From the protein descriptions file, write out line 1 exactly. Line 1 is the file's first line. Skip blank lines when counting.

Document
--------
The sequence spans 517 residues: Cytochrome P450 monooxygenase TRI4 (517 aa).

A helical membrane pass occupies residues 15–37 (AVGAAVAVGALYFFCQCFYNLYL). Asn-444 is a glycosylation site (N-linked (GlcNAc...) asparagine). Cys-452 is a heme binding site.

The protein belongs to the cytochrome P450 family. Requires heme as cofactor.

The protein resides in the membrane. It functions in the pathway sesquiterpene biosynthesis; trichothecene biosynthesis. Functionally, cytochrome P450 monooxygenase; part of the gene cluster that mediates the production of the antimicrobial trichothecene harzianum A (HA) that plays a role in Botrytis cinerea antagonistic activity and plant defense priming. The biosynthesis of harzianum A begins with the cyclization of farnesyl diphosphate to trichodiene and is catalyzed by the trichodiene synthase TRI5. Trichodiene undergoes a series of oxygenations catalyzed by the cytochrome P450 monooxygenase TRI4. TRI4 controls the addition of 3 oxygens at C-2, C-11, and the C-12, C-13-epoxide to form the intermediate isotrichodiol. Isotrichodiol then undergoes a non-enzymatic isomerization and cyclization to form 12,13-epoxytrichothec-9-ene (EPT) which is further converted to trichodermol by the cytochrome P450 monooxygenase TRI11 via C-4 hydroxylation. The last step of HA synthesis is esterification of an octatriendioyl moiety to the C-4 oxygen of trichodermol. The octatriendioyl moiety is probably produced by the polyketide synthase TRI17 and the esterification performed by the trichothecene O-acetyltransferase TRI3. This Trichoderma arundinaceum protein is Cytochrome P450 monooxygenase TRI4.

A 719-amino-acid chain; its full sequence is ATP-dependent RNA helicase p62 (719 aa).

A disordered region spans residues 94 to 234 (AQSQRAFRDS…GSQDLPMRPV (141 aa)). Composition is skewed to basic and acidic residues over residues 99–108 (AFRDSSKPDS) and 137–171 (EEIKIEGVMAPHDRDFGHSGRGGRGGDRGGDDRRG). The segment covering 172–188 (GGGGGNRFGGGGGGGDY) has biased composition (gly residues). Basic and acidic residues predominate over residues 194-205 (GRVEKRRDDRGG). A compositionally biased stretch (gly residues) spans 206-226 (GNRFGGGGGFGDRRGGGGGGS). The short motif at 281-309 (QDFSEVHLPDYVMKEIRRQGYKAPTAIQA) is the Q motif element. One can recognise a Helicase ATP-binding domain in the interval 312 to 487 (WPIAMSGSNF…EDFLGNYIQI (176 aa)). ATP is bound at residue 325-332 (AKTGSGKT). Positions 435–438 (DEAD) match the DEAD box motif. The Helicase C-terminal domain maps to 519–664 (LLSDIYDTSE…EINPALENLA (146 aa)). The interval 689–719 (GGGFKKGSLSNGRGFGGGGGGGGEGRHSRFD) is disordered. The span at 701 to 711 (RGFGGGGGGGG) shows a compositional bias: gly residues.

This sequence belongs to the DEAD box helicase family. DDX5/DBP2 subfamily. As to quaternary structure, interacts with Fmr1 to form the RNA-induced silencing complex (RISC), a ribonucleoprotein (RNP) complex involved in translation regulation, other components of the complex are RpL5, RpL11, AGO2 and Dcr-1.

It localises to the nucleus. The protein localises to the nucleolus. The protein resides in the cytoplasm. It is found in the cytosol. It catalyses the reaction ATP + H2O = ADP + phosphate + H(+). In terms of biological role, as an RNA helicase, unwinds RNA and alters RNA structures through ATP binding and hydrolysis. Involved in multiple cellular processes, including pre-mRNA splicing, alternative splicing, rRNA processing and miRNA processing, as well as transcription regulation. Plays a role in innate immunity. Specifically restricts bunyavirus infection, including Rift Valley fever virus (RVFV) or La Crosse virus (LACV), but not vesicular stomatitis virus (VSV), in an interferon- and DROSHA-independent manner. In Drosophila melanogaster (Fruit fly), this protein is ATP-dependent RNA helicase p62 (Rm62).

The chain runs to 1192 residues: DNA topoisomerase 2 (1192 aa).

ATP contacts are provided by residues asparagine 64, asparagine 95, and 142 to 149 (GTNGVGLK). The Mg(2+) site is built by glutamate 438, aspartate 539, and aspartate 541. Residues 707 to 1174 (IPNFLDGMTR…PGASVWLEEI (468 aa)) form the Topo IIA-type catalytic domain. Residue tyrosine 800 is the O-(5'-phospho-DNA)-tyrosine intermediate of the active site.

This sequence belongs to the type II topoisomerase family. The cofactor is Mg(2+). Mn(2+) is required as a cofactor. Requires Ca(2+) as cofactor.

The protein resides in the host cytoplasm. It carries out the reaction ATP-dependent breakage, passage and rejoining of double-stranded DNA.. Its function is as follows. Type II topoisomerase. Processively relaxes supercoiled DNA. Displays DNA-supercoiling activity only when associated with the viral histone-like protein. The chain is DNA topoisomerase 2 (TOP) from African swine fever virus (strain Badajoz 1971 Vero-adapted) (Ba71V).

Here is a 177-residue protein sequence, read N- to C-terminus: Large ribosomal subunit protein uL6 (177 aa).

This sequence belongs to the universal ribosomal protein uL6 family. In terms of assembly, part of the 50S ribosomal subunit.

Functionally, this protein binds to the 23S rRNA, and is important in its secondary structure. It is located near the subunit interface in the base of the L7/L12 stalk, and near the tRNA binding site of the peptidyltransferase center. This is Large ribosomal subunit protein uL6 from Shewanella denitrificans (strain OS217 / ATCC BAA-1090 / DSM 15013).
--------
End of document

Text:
The sequence spans 517 residues: Cytochrome P450 monooxygenase TRI4 (517 aa).